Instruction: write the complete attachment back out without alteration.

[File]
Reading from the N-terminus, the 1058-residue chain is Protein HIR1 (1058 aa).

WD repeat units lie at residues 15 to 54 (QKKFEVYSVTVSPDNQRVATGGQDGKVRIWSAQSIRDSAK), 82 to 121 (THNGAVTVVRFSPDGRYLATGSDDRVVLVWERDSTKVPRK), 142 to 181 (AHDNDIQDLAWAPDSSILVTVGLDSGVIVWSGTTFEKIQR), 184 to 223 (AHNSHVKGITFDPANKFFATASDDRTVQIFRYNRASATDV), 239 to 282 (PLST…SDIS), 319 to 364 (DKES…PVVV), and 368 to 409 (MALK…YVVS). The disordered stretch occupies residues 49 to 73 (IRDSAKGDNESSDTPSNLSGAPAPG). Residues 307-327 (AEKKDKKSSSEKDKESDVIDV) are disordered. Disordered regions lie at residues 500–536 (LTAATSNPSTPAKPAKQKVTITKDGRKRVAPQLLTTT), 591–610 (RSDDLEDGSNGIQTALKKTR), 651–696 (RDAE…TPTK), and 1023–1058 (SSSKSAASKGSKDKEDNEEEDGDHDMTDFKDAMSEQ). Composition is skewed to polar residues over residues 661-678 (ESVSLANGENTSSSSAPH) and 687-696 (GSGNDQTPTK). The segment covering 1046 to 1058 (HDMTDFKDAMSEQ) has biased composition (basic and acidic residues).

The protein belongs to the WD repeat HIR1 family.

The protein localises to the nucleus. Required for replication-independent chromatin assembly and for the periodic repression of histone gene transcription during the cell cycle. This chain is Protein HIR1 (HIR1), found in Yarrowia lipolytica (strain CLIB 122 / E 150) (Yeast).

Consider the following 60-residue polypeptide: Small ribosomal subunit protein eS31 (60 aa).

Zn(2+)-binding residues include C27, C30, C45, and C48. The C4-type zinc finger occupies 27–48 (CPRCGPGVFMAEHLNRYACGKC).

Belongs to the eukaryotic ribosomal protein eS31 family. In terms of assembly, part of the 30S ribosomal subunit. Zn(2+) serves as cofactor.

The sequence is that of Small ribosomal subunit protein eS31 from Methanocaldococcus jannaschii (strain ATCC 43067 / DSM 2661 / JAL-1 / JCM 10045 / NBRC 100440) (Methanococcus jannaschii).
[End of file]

Reading from the N-terminus, the 1058-residue chain is Protein HIR1 (1058 aa).

WD repeat units lie at residues 15 to 54 (QKKFEVYSVTVSPDNQRVATGGQDGKVRIWSAQSIRDSAK), 82 to 121 (THNGAVTVVRFSPDGRYLATGSDDRVVLVWERDSTKVPRK), 142 to 181 (AHDNDIQDLAWAPDSSILVTVGLDSGVIVWSGTTFEKIQR), 184 to 223 (AHNSHVKGITFDPANKFFATASDDRTVQIFRYNRASATDV), 239 to 282 (PLST…SDIS), 319 to 364 (DKES…PVVV), and 368 to 409 (MALK…YVVS). The disordered stretch occupies residues 49 to 73 (IRDSAKGDNESSDTPSNLSGAPAPG). Residues 307-327 (AEKKDKKSSSEKDKESDVIDV) are disordered. Disordered regions lie at residues 500–536 (LTAATSNPSTPAKPAKQKVTITKDGRKRVAPQLLTTT), 591–610 (RSDDLEDGSNGIQTALKKTR), 651–696 (RDAE…TPTK), and 1023–1058 (SSSKSAASKGSKDKEDNEEEDGDHDMTDFKDAMSEQ). Composition is skewed to polar residues over residues 661-678 (ESVSLANGENTSSSSAPH) and 687-696 (GSGNDQTPTK). The segment covering 1046 to 1058 (HDMTDFKDAMSEQ) has biased composition (basic and acidic residues).

The protein belongs to the WD repeat HIR1 family.

The protein localises to the nucleus. Required for replication-independent chromatin assembly and for the periodic repression of histone gene transcription during the cell cycle. This chain is Protein HIR1 (HIR1), found in Yarrowia lipolytica (strain CLIB 122 / E 150) (Yeast).

Consider the following 60-residue polypeptide: Small ribosomal subunit protein eS31 (60 aa).

Zn(2+)-binding residues include C27, C30, C45, and C48. The C4-type zinc finger occupies 27–48 (CPRCGPGVFMAEHLNRYACGKC).

Belongs to the eukaryotic ribosomal protein eS31 family. In terms of assembly, part of the 30S ribosomal subunit. Zn(2+) serves as cofactor.

The sequence is that of Small ribosomal subunit protein eS31 from Methanocaldococcus jannaschii (strain ATCC 43067 / DSM 2661 / JAL-1 / JCM 10045 / NBRC 100440) (Methanococcus jannaschii).